In fairness, Meyer maintained peace and order in Columbus in his transitional first season. The Buckeyes, ineligible for a bowl game after players swapped memorabilia for tattoos and Tressel didn’t quickly report what he knew, went 12-0. Then, all hell broke loose. “For 12 months it’s been really, really good, and I don’t want a disruption for this team,” said Meyer, who could start 12-0 again this season with Heisman Trophy candidate Braxton Miller at quarterback. “The guys work too hard. To have a couple of knuckleheads make some decisions that reflect the entire program, I guess it’s part of the deal. It’s something that bothers me, bothers our staff, and we work very hard to avoid with our players.
“When a mistake happens, you have to react and get it done. So I’m disappointed. I think furious might be the word that would best describe when I first got the phone call.”
The biggest knucklehead is in a jail cell in Massachusetts. “It felt awful. It was a sick feeling,” Meyer said when he first learned of Hernandez’s arrest. “Your thoughts and prayers are with the family of the victims. Every player situation, every recruit situation, all I know is (it) will always be in the back of my mind. That’s all I can say.”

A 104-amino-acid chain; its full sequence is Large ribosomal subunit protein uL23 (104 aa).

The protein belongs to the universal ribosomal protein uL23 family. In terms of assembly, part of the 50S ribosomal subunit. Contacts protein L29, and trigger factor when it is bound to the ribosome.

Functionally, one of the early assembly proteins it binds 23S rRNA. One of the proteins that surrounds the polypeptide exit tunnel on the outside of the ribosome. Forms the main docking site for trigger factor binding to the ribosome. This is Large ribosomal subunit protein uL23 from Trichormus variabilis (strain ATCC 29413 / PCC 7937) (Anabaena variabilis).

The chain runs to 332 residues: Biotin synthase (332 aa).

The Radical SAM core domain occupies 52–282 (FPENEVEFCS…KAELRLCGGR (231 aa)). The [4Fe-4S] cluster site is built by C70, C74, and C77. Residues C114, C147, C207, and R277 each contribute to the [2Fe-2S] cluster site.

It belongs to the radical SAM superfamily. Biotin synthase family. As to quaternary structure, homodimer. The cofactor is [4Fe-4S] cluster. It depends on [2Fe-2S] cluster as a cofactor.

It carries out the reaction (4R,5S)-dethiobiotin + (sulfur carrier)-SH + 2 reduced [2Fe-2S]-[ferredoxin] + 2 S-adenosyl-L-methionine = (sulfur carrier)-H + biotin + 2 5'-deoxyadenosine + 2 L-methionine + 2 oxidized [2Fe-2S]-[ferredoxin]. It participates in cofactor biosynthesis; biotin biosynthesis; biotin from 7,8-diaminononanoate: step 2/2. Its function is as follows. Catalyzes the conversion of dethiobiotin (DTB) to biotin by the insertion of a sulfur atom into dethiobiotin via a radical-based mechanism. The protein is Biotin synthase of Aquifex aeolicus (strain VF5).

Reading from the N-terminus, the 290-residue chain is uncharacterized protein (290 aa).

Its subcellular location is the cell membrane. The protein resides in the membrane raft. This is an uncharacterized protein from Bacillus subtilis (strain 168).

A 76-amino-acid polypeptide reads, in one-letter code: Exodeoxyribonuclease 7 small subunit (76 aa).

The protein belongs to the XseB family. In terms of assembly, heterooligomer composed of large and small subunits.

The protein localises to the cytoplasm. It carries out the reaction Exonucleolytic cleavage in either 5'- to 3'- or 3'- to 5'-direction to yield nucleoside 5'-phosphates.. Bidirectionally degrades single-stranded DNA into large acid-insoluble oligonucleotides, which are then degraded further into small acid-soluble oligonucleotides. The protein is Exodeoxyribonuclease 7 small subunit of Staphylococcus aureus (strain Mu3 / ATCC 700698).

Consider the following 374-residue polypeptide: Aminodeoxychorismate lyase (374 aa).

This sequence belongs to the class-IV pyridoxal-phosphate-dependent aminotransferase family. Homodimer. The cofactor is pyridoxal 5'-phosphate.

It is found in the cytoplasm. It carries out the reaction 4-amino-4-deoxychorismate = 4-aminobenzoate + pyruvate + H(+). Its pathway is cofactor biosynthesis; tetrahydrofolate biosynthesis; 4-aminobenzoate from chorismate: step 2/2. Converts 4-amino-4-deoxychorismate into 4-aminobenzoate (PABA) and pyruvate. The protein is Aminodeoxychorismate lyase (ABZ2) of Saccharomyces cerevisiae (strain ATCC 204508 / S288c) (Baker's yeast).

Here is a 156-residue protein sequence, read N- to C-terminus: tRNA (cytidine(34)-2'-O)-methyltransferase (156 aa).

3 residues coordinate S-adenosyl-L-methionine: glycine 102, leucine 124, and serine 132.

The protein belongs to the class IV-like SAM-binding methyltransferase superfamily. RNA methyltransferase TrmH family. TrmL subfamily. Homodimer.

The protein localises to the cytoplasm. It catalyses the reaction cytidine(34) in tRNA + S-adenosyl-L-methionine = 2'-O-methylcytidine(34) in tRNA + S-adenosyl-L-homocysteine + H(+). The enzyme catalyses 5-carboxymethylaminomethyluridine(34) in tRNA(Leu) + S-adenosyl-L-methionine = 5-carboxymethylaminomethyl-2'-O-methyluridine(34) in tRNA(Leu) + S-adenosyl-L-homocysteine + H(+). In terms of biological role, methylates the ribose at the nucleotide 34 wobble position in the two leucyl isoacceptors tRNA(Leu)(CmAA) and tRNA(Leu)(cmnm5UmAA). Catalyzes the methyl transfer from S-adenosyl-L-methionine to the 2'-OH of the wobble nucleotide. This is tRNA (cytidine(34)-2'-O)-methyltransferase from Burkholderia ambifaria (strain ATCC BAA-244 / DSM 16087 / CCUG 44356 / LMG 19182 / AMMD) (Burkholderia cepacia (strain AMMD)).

He’d probably like to remove the chosen headwear of two ex-Gators, twin brothers/NFL centers Mike and Maurkice Pouncey, who were photographed wearing “FREE HERNANDEZ” hats.
Muschamp has had his own internal issues. Starting middle linebacker Antonio Morrison will miss the first two games after he was arrested twice in five weeks. HIs first problem — charged with battery for punching a bar bouncer — was serious. His second problem — barking at a police dog — was dismissed. Why would someone bark at a police dog for any reason, much less five weeks after punching a bouncer?
These are the questions college football coaches must ask every day when they recruit young men to represent universities and fan bases. We can debate whether Meyer is a hypocrite or a victim. But this much can’t be disputed: He should cease all commentary about doing things “the right way” when his path has taken a sharp detour.